DETAILED STATEMENT OF DUTIES AND RESPONSIBILITIES
Conduct vegetation surveys to assess the effects of fire management, impacts from military training, and monitor restoration/habitat improvement projects. Use dichotomous keys to identify plants to species, and be aware of MIPAG Early Detection invasive plant species. Use GPS, cameras, clinometers, compasses, maps, and other field equipment. Enter data and maintain equipment. Conduct rare plant surveys. Use NHESP key to classify natural communities. Work with volunteers controlling invasive species for grassland management. Assess the suitability and/or condition of areas for training. Mechanically remove vegetation (with chainsaws, line trimmers, loppers, or brush saws) for habitat management, prescribed fire preparation, and/or training improvements. Assist on restoration projects to improve training areas or restore native habitat. Survey erosion damage on maneuver trails. Opportunities may be available to assist on prescribed burns, if S-130/190 certified.
Primary wildlife research and monitoring projects focus on bat monitoring and herpetological surveys.
Bat Surveys: Deploy and maintain passive acoustic detectors to survey bats on base, particularly around management units and training areas. Use active acoustic detectors, a spotlight, and IR/thermal imaging at night to identify species. Perform telemetry and emergence surveys in conjunction with mist-netting contractors to locate and survey radio-tagged Northern Long-eared Bats or other Myotis species. Communicate with landowners to obtain permissions to access sites for telemetry or emergence survey work. Organize call data by following a specific workflow. Herpetological surveys: Monitor spring-breeding amphibians, specifically search for Spotted Salamander and Wood Frog egg masses and larvae at designated sites, and monitor hydroperiod. Set and maintain traps in larger vernal pools to catch Spotted Turtles, and possibly attach transmitters and monitor through telemetry. Perform turtle nesting surveys at dusk. Monitor pools for possible Spadefoot Toad presence after heavy rain events. Record Box Turtle sightings for reporting to NHESP. Follow strict disinfection protocol during all herpetological surveys to avoid the potential spread of pathogens.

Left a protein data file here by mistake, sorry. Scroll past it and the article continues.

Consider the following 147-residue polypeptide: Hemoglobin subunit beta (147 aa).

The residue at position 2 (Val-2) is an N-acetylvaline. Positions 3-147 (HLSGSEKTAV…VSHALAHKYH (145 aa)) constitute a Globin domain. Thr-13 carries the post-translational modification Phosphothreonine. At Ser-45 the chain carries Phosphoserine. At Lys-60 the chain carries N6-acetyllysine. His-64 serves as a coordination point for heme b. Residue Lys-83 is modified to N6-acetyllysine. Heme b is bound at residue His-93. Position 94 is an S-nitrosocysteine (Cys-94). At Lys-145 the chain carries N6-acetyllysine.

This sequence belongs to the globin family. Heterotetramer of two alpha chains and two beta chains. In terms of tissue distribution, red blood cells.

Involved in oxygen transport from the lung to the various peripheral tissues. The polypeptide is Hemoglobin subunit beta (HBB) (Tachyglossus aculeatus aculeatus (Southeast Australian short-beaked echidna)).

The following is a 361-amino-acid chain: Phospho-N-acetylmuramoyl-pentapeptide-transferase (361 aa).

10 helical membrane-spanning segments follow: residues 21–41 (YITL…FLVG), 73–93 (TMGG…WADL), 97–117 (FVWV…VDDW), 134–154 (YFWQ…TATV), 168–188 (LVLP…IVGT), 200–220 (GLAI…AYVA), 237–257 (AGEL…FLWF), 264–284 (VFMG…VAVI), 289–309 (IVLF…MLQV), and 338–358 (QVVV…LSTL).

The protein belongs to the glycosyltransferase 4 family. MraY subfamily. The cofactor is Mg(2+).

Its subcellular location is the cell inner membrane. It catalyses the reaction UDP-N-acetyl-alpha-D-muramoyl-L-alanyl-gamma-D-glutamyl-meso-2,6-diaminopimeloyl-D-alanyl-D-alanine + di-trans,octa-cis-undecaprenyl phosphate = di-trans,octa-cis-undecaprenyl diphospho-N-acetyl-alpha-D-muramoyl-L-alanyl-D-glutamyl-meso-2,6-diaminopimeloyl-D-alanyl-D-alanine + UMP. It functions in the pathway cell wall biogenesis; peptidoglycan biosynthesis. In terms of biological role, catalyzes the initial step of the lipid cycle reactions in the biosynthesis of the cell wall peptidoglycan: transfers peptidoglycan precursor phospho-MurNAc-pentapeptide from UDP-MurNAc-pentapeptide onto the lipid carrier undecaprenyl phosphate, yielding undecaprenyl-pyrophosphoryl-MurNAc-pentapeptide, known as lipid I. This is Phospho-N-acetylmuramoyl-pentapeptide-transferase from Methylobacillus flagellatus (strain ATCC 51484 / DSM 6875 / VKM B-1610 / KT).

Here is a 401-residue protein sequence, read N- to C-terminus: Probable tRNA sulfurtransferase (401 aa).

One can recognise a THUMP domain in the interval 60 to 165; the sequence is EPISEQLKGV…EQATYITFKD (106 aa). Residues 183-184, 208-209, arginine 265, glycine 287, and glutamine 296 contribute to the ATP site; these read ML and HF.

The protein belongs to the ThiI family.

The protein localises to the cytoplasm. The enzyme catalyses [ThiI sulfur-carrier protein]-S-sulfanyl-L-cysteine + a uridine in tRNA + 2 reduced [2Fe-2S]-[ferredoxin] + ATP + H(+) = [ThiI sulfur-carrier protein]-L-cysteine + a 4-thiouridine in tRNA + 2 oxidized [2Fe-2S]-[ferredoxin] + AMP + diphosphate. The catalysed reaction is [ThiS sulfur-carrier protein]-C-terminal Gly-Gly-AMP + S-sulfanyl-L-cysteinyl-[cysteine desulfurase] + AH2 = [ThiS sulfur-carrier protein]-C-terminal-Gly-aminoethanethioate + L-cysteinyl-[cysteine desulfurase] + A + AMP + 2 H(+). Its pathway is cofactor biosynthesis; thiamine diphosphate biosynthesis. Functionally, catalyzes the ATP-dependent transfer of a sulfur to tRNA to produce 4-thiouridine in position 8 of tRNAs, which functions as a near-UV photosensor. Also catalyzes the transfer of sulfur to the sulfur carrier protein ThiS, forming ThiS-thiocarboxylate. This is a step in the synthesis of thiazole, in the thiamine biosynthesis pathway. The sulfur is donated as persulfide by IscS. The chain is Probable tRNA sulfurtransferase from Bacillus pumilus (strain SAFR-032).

The amount of time spent conducting wildlife research will depend on the capture success of bats on Guard properties, among other factors. Other smaller wildlife projects may include conducting nightjar and American Woodcock surveys, monitoring New England cottontail rabbits, pollinator sampling, grassland bird and other bird surveys, camera trap predator surveys, and monitoring the nesting box program. Work during the evenings, early mornings, and weekends is required of this position, as is a good driving record. Work will be primarily at Camp Edwards, but tasks at Camp Curtis Guild could require staying onsite for days to weeks at a time.
*** You must apply online through the MassCareers website, Position #170006NX.
1.Knowledge of the principles and practices of ecology.
2.Knowledge of research methods and techniques followed in natural resources.
3.Knowledge of local flora and fauna.
4.Knowledge of floristic survey techniques.
5.Ability to use radiotelemetry to track wildlife.
6.Ability to maintain accurate records.
7.Ability to follow written and oral instructions.
8.Ability to give oral and written reports in a precise, understandable manner.
9.Ability to communicate effectively in oral and written expression.
10. Ability to exercise sound judgment.
11. Ability to work independently.
12. Ability to lead a group of workers.
13. Ability to deal tactfully with others.
14. Ability to establish and maintain harmonious working relationships with others.
15. Ability to operate 4x4 vehicles on dirt roads.
16. Ability to lift and carry heavy objects.
17. Ability to professionally interface with the public.
18. Ability to work in the field for long hours and under sometimes harsh conditions, especially in full summer heat and humidity, at night, or under extreme cold conditions.
MINIMUM ENTRANCE REQUIRMENTS
Completion of a Bachelors degree in Natural Resources, Environmental Science, Wildlife Biology, Botany or related discipline. At least one field season of on the job experience. Knowledge of southern New England flora and fauna preferred. Ability to work as part of a team required. Fieldwork is required in all weather conditions and in challenging terrain. All positions require a driver’s license and safe driving record, the ability to safely operate 4x4 vehicles on dirt roads, and the ability to work effectively and in cooperation with co-workers and other military and civilian personnel.
Other desirable experience includes landowner interactions, radiotelemetry, and independent field experience.
LICENSE AND/OR CERTIFICATION REQUIREMENTS
Incumbents are required to have a current and valid driver’s license.